Gap (GPS) earnings Q3 2023

A Gap retail store sign on September 20, 2022 in Los Angeles, California. 

Allison Dinner | Getty Images

Gap posted a better-than-expected fiscal third quarter on Thursday, but the apparel retailer still appears cautious ahead of the holiday season as it works to reverse slowdowns at Banana Republic and Athleta. 

The company, which also runs Old Navy and its namesake banner, far exceeded Wall Street’s estimates for profit and same-store sales, but only reaffirmed its full-year guidance and expects holiday-quarter sales to be flat to slightly negative. 

Shares of Gap soared more than more than 30% on Friday, giving it a market cap of $6.6 billion. Year to date, they’re up nearly 60%.

Here’s how Gap performed during the quarter compared with what Wall Street was anticipating, based on a survey of analysts by LSEG, formerly known as Refinitiv:

  • Earnings per share: 59 cents, adjusted vs. 19 cents expected
  • Revenue: $3.77 billion vs. $3.60 billion expected

The company’s reported net income for the three-month period that ended Oct. 28 was $218 million, or 58 cents per share, compared with $282 million, or 77 cents per share, a year earlier. Excluding costs associated with its restructuring, Gap reported earnings of 59 cents per share.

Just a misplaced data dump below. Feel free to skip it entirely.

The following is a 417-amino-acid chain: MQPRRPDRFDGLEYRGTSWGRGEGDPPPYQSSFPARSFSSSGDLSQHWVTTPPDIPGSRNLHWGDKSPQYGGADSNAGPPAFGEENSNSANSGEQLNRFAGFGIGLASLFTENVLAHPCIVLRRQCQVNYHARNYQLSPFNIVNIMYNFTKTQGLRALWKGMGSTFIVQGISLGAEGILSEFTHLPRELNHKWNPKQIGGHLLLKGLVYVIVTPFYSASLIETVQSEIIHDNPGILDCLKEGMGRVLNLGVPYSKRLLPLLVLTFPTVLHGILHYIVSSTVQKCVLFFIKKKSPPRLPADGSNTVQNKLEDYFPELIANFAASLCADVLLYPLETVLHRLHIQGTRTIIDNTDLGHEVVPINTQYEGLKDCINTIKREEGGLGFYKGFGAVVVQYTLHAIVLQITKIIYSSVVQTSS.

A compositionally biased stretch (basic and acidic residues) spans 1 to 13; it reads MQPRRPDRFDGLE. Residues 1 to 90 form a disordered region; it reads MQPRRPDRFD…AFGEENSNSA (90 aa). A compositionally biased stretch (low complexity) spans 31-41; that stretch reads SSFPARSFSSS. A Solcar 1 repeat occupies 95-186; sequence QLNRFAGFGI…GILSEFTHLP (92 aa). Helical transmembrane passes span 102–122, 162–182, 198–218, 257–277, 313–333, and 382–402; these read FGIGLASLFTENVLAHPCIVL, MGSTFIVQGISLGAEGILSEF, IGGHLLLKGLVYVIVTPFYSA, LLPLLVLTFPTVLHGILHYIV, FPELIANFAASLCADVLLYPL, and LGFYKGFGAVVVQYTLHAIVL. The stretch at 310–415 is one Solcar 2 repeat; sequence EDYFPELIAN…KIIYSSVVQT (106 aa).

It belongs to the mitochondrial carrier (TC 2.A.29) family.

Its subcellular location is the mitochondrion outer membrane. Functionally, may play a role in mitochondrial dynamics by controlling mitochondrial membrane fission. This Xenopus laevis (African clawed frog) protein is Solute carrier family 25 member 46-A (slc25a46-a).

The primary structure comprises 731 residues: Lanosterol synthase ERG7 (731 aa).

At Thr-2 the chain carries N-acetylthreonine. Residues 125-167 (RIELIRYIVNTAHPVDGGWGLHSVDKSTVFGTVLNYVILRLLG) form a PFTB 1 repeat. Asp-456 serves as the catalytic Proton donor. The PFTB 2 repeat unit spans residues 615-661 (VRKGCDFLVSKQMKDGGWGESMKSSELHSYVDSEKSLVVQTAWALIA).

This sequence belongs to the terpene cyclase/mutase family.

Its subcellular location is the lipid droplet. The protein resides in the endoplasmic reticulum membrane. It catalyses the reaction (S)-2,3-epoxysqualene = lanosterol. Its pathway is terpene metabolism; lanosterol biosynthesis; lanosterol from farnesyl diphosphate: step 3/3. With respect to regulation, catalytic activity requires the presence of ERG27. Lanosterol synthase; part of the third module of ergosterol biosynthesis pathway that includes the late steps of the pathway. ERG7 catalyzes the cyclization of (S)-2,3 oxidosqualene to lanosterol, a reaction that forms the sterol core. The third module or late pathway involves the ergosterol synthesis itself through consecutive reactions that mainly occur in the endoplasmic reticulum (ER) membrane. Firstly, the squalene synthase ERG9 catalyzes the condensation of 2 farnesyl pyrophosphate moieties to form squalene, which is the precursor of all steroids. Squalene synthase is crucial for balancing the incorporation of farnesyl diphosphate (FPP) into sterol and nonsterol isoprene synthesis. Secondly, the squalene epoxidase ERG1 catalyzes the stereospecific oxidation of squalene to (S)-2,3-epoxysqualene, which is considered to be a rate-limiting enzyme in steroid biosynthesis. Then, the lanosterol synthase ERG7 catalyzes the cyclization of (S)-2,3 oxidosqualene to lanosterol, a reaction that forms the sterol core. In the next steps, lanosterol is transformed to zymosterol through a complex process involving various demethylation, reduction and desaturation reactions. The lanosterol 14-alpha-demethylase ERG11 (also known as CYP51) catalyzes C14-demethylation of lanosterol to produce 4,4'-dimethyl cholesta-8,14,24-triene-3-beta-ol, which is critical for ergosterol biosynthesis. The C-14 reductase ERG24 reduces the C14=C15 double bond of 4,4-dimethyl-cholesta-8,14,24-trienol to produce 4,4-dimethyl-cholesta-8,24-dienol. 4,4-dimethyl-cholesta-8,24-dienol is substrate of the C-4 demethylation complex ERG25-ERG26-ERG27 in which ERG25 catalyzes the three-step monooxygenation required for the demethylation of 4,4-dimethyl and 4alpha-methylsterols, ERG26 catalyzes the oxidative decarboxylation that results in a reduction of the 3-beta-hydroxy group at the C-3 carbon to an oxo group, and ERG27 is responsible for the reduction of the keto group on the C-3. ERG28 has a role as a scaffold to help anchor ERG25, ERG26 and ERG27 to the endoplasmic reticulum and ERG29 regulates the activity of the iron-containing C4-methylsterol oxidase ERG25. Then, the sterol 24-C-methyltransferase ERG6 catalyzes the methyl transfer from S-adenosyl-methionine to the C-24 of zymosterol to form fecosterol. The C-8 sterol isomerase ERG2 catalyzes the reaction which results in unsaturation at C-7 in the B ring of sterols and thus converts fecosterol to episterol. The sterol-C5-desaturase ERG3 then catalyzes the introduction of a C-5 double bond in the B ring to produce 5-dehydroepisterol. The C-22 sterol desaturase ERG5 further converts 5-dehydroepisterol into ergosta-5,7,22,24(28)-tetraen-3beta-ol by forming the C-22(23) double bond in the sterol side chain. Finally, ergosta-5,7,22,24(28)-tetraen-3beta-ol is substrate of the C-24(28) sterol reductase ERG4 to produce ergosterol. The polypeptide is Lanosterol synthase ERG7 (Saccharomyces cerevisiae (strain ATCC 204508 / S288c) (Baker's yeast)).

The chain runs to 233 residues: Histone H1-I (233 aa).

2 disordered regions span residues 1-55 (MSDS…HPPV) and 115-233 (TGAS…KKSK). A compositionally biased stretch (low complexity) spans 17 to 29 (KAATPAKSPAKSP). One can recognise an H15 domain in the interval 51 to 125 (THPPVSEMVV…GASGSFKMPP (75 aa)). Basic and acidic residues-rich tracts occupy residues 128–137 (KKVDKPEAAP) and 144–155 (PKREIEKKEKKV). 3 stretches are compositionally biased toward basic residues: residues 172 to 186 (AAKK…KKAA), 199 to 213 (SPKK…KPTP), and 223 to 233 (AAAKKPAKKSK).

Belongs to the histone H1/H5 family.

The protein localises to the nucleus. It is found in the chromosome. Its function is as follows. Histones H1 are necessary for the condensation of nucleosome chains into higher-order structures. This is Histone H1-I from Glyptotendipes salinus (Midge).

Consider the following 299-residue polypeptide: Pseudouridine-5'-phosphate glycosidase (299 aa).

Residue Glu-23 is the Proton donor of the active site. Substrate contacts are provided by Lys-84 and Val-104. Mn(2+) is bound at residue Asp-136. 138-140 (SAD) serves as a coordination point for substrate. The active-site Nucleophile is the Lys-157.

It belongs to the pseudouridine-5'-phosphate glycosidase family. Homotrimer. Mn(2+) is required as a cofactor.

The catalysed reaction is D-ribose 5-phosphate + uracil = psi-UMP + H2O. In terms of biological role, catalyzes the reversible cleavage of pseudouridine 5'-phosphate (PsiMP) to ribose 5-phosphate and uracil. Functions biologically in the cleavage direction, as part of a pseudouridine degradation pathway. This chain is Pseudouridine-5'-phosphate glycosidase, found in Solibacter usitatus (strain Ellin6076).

Sales dropped to $3.77 billion, down about 7% from $4.04 billion a year earlier. 

Gap hasn’t managed to reverse its ongoing revenue slump, but its same-store sales were far better than expected. They dropped only 2%, compared with the 8.7% slowdown that analysts had expected, according to StreetAccount. 

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For the third quarter in a row, Gap also saw improvements in its gross margin thanks to lower commodity costs, fewer promotions and a series of cost-cutting initiatives that have been underway for several quarters. Those moves include sweeping layoffs that cut more than 2,000 jobs.

During the quarter, Gap’s gross margin improved by 3.9 percentage points to 41.3%, which came in ahead of the 38.9% that analysts had anticipated, according to StreetAccount. The company said it expects gross margins to continue to improve.

The longtime apparel giant has been on a quest to improve sales and regain the relevancy that once defined the company. It recently tapped former Mattel executive Richard Dickson to be its chief executive. Dickson, who was credited with reviving the Barbie franchise during his time at the toy company, plans to use his branding prowess to turn Gap around and position the company back into the mainstream of popular culture. 

“Gap Inc. has weathered a lot of disruption over the last several years, both external macro factors, as well as execution missteps and strategically well intended initiatives have impacted the company. All that said, the opportunity is clear,” Dickson said on an earnings call with analysts, his first as Gap’s CEO. “I have conviction that we can reinvigorate our portfolio brands, while we lead a creative culture that attracts, retains and develops the best talent in the industry. I’m encouraged by the early progress we’ve made to date, but we have a long way to go and a lot of work to do.”